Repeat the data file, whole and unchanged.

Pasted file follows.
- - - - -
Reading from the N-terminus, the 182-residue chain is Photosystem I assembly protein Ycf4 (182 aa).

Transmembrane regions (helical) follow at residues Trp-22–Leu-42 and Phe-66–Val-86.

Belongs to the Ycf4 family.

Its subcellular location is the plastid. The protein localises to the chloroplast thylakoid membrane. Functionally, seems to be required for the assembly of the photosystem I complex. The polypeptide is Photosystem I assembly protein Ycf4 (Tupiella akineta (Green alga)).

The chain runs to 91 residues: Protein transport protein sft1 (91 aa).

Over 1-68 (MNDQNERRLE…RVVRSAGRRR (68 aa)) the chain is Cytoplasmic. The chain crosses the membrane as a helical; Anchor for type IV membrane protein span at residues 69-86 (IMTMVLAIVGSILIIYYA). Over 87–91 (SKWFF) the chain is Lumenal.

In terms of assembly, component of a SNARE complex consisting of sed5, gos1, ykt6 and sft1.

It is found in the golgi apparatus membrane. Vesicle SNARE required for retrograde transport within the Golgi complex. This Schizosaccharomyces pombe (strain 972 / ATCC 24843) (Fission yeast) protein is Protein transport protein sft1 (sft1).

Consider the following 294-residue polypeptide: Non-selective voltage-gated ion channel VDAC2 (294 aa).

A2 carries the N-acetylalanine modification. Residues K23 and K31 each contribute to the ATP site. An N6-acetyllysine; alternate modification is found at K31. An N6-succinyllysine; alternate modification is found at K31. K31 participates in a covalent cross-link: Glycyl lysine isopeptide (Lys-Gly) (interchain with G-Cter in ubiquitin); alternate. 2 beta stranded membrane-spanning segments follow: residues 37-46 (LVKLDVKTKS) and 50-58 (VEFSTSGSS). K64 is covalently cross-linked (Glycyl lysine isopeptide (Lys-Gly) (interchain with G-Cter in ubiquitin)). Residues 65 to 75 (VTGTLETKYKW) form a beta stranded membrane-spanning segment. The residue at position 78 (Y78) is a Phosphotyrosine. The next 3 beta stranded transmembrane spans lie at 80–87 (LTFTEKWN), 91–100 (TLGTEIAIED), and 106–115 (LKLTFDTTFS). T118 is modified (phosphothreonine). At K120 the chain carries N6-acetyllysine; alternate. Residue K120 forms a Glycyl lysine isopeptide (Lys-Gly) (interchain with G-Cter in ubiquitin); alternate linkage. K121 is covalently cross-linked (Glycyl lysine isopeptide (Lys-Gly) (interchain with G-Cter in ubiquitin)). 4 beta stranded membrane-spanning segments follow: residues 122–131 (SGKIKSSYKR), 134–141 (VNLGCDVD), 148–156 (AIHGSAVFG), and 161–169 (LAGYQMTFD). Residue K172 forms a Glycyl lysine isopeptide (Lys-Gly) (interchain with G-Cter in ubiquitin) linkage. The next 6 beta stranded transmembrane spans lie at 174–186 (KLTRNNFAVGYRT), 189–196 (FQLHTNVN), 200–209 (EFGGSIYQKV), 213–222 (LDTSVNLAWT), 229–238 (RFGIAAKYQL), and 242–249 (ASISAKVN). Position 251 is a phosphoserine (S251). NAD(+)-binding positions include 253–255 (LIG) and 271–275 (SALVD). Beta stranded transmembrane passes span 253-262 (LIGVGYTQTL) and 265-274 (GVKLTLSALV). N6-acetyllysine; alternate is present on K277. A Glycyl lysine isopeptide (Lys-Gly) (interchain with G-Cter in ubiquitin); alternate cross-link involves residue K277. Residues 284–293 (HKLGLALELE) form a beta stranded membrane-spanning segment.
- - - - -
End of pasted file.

Reading from the N-terminus, the 182-residue chain is Photosystem I assembly protein Ycf4 (182 aa).

Transmembrane regions (helical) follow at residues Trp-22–Leu-42 and Phe-66–Val-86.

Belongs to the Ycf4 family.

Its subcellular location is the plastid. The protein localises to the chloroplast thylakoid membrane. Functionally, seems to be required for the assembly of the photosystem I complex. The polypeptide is Photosystem I assembly protein Ycf4 (Tupiella akineta (Green alga)).

The chain runs to 91 residues: Protein transport protein sft1 (91 aa).

Over 1-68 (MNDQNERRLE…RVVRSAGRRR (68 aa)) the chain is Cytoplasmic. The chain crosses the membrane as a helical; Anchor for type IV membrane protein span at residues 69-86 (IMTMVLAIVGSILIIYYA). Over 87–91 (SKWFF) the chain is Lumenal.

In terms of assembly, component of a SNARE complex consisting of sed5, gos1, ykt6 and sft1.

It is found in the golgi apparatus membrane. Vesicle SNARE required for retrograde transport within the Golgi complex. This Schizosaccharomyces pombe (strain 972 / ATCC 24843) (Fission yeast) protein is Protein transport protein sft1 (sft1).

Consider the following 294-residue polypeptide: Non-selective voltage-gated ion channel VDAC2 (294 aa).

A2 carries the N-acetylalanine modification. Residues K23 and K31 each contribute to the ATP site. An N6-acetyllysine; alternate modification is found at K31. An N6-succinyllysine; alternate modification is found at K31. K31 participates in a covalent cross-link: Glycyl lysine isopeptide (Lys-Gly) (interchain with G-Cter in ubiquitin); alternate. 2 beta stranded membrane-spanning segments follow: residues 37-46 (LVKLDVKTKS) and 50-58 (VEFSTSGSS). K64 is covalently cross-linked (Glycyl lysine isopeptide (Lys-Gly) (interchain with G-Cter in ubiquitin)). Residues 65 to 75 (VTGTLETKYKW) form a beta stranded membrane-spanning segment. The residue at position 78 (Y78) is a Phosphotyrosine. The next 3 beta stranded transmembrane spans lie at 80–87 (LTFTEKWN), 91–100 (TLGTEIAIED), and 106–115 (LKLTFDTTFS). T118 is modified (phosphothreonine). At K120 the chain carries N6-acetyllysine; alternate. Residue K120 forms a Glycyl lysine isopeptide (Lys-Gly) (interchain with G-Cter in ubiquitin); alternate linkage. K121 is covalently cross-linked (Glycyl lysine isopeptide (Lys-Gly) (interchain with G-Cter in ubiquitin)). 4 beta stranded membrane-spanning segments follow: residues 122–131 (SGKIKSSYKR), 134–141 (VNLGCDVD), 148–156 (AIHGSAVFG), and 161–169 (LAGYQMTFD). Residue K172 forms a Glycyl lysine isopeptide (Lys-Gly) (interchain with G-Cter in ubiquitin) linkage. The next 6 beta stranded transmembrane spans lie at 174–186 (KLTRNNFAVGYRT), 189–196 (FQLHTNVN), 200–209 (EFGGSIYQKV), 213–222 (LDTSVNLAWT), 229–238 (RFGIAAKYQL), and 242–249 (ASISAKVN). Position 251 is a phosphoserine (S251). NAD(+)-binding positions include 253–255 (LIG) and 271–275 (SALVD). Beta stranded transmembrane passes span 253-262 (LIGVGYTQTL) and 265-274 (GVKLTLSALV). N6-acetyllysine; alternate is present on K277. A Glycyl lysine isopeptide (Lys-Gly) (interchain with G-Cter in ubiquitin); alternate cross-link involves residue K277. Residues 284–293 (HKLGLALELE) form a beta stranded membrane-spanning segment.